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DIY Accent Walls: What to do / What NOT to do

Accent walls are an inexpensive (and quick!) way to add rustic charm to your living space. Following a few tips can go along way to saving you time and future headaches.

A lot of people swing by the shop looking for wood for interior accent walls and typically, the first question I ask is "Do you own or rent?".

While owning your home opens the door to any installation process you can dream up, renting can be a bit more tricky - but doable!


HOME OWNER - For the typical homeowner, speed and beauty go hand and hand. Start and the bottom row center of the wall and push your way out. This enables the weight of the board to begin resting on the floor and subsequent rows to rest on the board below. By starting in the middle, you're able to showcase your full boards more prominently and save your cuts for the end of the rows - burying them in the corners. While some people have the luxury of a chop saw, others will be making not so precise cuts with their circular saw. By saving those cuts for the corner of the wall, they will be less noticeable to you and more importantly, the guests who marvel at your handy work!

Brad nails and an air compressor will be your friend on this one. Since you're starting at the bottom of the wall to take the weight, we are less worried about boards falling off the wall if your board design doesn't exactly line up with wall studs. In a perfect world, you will have marked your studs on the wall and all of your boards will be a perfect length to split the studs 50/50. We don't live in a perfect world! As long as you can hit one somewhere along the board, the rest of your nails will act as a balancing act since your board rests comfortably on the one below. Screws can also be used during your installation - but remember, they will eat up your drywall and if and when you ever decide to go in a different direction, that's going to be quite a patch job. Unless you are attaching to stone or brick, using glue is not recommended. Why? Well, it's permanent. Oh sure, you CAN remove glued on boards. But, you'll take pretty much all the drywall down with it. You just went from small patch jobs to full float and tape mode.


There's a bit more involved on a renter install - but your landlord and your deposit will be a lot happier for it. With your stud finder, mark the studs on the wall in pencil. Using 1/4" plywood, lay the plywood on the ground and with wood glue, attach your accent wall wood to the plywood. I recommend laying all the plywood down on the floor in front of the wall, already cut to dimension of the wall. As, each section dries, simply attach the plywood to your wall into the studs using screws - screwing through the accent wall board - through the plywood - and into the wall stud. Why do it this way? Well, if and when your landlord is ready for it to come down, you'll quickly be able to locate the screws attached the whole thing to the wall and you wont have a massive patched job staring at you.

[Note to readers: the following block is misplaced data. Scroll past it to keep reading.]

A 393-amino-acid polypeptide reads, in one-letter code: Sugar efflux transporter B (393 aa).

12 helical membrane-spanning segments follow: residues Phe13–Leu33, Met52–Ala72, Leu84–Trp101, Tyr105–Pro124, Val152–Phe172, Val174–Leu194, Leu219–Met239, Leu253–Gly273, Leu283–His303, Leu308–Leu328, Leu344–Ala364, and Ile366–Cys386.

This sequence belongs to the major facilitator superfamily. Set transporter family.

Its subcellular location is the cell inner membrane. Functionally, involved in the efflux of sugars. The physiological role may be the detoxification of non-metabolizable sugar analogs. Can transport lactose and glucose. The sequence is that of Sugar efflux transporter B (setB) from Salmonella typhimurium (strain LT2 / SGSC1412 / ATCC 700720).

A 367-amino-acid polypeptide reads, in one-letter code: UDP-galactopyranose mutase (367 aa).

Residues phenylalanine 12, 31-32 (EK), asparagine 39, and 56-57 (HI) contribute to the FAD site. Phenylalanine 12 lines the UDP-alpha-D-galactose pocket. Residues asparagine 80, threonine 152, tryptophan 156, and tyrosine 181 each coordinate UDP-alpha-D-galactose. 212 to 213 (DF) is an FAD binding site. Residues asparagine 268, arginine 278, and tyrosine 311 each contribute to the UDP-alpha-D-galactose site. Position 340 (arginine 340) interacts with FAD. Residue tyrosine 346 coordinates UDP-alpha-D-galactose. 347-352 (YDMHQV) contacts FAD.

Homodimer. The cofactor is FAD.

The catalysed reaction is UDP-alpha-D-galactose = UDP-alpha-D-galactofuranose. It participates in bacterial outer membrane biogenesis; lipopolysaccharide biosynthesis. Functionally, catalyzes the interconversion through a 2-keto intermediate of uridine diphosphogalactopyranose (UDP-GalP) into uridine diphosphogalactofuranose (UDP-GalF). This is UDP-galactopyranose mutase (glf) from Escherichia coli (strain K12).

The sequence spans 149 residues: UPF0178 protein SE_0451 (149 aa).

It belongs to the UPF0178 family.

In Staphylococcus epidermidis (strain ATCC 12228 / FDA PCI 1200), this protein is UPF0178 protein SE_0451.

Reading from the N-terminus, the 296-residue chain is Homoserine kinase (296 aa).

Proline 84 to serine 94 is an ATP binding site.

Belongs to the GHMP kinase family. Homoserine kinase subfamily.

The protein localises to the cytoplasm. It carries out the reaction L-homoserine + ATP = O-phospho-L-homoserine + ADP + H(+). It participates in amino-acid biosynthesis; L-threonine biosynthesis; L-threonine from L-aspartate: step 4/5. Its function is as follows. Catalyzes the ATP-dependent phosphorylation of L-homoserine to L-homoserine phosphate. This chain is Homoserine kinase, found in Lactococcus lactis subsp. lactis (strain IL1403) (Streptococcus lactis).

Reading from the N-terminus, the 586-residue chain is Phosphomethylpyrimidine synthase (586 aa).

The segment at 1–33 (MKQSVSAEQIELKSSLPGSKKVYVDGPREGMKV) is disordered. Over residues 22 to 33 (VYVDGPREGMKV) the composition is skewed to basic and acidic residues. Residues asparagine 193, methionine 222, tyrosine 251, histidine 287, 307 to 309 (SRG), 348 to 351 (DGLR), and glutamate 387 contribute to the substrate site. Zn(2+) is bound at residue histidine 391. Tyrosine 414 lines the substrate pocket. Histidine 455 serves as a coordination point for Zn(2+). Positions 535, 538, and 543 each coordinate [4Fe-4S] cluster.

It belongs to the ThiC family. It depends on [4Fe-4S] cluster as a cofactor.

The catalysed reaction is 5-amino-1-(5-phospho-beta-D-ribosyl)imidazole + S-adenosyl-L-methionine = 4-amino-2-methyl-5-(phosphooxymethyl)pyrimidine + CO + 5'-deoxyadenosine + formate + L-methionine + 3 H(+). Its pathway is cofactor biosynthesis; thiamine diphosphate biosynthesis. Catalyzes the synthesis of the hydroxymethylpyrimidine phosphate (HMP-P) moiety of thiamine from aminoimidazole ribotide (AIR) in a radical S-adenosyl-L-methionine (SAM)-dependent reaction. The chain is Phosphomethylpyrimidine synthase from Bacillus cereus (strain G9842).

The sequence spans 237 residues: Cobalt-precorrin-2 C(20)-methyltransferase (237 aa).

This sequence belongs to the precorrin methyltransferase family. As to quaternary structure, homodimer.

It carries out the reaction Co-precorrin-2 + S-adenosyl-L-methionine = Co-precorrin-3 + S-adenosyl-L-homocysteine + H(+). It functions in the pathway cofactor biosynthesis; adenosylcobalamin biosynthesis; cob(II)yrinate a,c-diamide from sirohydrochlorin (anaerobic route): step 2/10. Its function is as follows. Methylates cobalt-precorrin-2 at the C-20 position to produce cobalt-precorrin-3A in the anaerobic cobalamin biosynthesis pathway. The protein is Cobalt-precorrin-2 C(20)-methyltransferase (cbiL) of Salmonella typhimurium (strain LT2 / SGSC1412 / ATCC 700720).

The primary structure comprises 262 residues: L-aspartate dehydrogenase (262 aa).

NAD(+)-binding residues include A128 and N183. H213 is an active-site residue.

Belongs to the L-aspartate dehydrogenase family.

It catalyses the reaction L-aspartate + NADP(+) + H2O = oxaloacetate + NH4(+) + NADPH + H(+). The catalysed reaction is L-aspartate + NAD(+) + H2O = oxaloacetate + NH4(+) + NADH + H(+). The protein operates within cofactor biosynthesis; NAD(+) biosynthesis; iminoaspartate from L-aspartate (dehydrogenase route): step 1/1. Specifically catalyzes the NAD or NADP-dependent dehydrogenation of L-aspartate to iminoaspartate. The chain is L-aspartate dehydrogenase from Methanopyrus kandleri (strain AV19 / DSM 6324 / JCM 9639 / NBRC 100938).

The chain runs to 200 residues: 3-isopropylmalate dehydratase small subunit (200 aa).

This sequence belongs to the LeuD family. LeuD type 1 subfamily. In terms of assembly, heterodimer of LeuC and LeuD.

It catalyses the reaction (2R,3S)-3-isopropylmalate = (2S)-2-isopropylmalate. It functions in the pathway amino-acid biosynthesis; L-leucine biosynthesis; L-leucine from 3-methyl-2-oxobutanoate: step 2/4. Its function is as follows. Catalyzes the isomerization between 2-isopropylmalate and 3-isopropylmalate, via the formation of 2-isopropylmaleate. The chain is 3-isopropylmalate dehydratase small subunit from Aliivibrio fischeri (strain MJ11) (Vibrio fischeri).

As wood dries, it shrinks. Ever notice the gaps on your wood fence? Everything looks great at first! No gaps! But after about a year, you can clearly see your neighbor climbing in and out of the hot tub. With green wood, the principle is the same in your home, too. However, there are ways to avoid this shrink and not leave gaps in your new, beautiful accent wall.

#1) Use old wood/dry wood. The key word here is DRY wood. If it's been in your shed for a couple of years, great! If its in a wood pile at the dump... avoid it.

#2) Dry your own! If you have the patience and the space, place your wood stacked and separated in a hot / dry environment. Garages work well for this purpose. However, a wood worker friend of mine has a great trick. He places his wood in his attic crawl space - forgets about it for six months - and comes back to his perfectly dried wood ready to go for his project!

#3) Buy kiln dried. At Capital Home Supply, we offer a kiln dried cedar option. It allows for minimal movement on a fence and stable boards for accent / ceiling installation.

#4) Tongue and Groove. Whether using Capital Home Supply's tongue and groove unfinished pine or utilizing our oak options, T&G will provide the provide an ease of installation and a kiln dried moisture content that will minimize board movement.

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